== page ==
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Divisions going fast!  Get them while they’re hot!Share

28 September 2010

The NL West race and the NL Wild Card races are the most exciting this  year.  The Braves are now out of the NL East running, but they are still trying to secure the Wild Card spot.  In the West, the last minute run for the Rockies has fizzled out, leaving only the Padres and Giants left, who are in a dead heat for that division.

In the National League East, the Phillies clinched their fourth straight NL East title.  They are likely the favorites going into the playoffs.  Not only do they have three great starting pitchers, but they have a week to get their rotation set up for the opening round.  The Cincinnati Reds are likely to clinch any day as well.  As of late Monday night, the Reds only needed to win one more game this year.

In the AL West, the Rangers are back in the playoffs for the first time since 1999.  They clinched the AL West over the weekend.  Minnesota has already clinched the AL Central and is trying to get healthy while still competing for the best overall record. 
In the AL East, the Yankees are struggling, but are all but guaranteed a spot this year.  One more win or one more Red Sox loss will mathematically eliminate the Red Sox and secure the Yankees’ playoff berth.  The Rays are currently on top of the division and have clinched at least a wild card.

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The Basics

Baseball is  has been labeled "America's Pastime" because during the late 19th and early 20th century it was the most widely played sport in the country. More...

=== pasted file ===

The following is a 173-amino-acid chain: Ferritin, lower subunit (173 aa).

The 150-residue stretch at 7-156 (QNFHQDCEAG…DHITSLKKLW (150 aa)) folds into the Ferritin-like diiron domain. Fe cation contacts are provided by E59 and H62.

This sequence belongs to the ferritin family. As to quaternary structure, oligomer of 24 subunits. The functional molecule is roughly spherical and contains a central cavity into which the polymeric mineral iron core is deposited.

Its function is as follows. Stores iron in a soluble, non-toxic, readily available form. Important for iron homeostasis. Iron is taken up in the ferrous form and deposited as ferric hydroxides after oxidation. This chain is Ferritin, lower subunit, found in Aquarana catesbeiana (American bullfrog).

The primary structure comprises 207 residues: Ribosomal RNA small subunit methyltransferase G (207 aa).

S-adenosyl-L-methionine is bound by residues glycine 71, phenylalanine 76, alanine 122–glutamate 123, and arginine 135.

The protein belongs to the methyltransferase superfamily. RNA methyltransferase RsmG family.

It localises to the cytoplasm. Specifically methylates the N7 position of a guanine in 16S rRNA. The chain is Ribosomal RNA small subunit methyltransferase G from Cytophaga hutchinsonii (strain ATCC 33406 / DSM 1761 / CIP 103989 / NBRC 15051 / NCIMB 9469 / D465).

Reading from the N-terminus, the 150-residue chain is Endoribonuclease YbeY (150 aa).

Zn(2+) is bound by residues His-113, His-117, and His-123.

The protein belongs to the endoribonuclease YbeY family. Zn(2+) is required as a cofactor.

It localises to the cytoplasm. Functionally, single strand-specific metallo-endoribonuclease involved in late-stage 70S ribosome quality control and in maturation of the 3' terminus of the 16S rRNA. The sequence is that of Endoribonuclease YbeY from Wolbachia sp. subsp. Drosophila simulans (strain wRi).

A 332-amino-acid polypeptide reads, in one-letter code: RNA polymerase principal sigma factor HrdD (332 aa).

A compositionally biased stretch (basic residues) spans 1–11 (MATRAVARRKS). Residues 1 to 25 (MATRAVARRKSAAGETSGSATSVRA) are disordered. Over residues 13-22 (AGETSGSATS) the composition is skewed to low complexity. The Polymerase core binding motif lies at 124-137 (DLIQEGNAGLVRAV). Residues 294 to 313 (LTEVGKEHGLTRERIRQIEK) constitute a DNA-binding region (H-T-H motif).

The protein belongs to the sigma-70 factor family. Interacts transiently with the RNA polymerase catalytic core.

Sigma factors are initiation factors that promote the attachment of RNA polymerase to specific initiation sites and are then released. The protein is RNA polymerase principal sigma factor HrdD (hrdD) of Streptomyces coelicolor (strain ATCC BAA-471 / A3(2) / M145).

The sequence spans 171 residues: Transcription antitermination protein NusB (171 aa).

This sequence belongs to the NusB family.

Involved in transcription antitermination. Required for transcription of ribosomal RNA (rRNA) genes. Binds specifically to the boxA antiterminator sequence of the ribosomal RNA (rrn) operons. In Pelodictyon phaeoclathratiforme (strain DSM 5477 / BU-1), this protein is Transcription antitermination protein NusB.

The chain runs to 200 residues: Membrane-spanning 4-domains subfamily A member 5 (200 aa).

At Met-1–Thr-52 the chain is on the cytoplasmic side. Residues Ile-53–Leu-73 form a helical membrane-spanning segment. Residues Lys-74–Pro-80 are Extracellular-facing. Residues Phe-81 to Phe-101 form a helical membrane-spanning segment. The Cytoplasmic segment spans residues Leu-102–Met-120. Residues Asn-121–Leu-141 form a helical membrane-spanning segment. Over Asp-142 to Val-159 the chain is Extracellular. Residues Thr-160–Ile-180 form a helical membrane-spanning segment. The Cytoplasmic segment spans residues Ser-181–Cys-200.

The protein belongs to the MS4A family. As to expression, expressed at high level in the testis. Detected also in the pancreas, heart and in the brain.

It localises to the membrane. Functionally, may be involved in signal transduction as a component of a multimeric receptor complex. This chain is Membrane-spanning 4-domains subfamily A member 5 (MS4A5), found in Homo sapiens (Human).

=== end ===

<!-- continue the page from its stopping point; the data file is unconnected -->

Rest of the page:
Magic number: the combined number of wins (by the top team) and losses (by the bottom team) until the bottom team is mathematically eliminated from the playoffs this season.  This number is seen in parenthesis in the standing next to the second or third place teams.

Win (for a pitcher):  A pitcher must complete five innings of pitching and his team must be leading when he exits for him to get a win.  A pitcher with 15 wins in a season is doing well; 20 wins is the recognized plateau of excellence.

ERA:  Earned Run Average.  A statistic which measures how many runs a pitcher averages surrendering to opposing teams based on pitching nine innings.  For instance, a pitcher with an ERA of 2.00 would on average give up 2 runs over the course of 9 innings.  ERA’s are always measured to the hundredths.  An ERA of under 3.00 is considered good.  An ERA under 2.00 is excellent and only a handful of pitchers are able to sustain an ERA under 2.00 for an entire season.

Pinch Hit:  when a player that did not start the game comes in to bat for a player that did start the game. 

Batting Average:   How often a player gets a hit.  Batting average is calculated by dividing the number of hits by total chances to hit.   If a player walks or is hit by a pitch, such actions are not counted as a chance to hit in calculating the batting average.  A .300 batting average (getting a hit 30% of the time) is considered to be above average for a MLB player.

Mendoza Line:  A euphemism for a .200 batting average.  The term came from a reference to Mario Mendoza, a light hitting infielder in the 1970s that usually batted around .200.  A player that is hitting around the Mendoza Line is lucky to still have a job in the Major Leagues.

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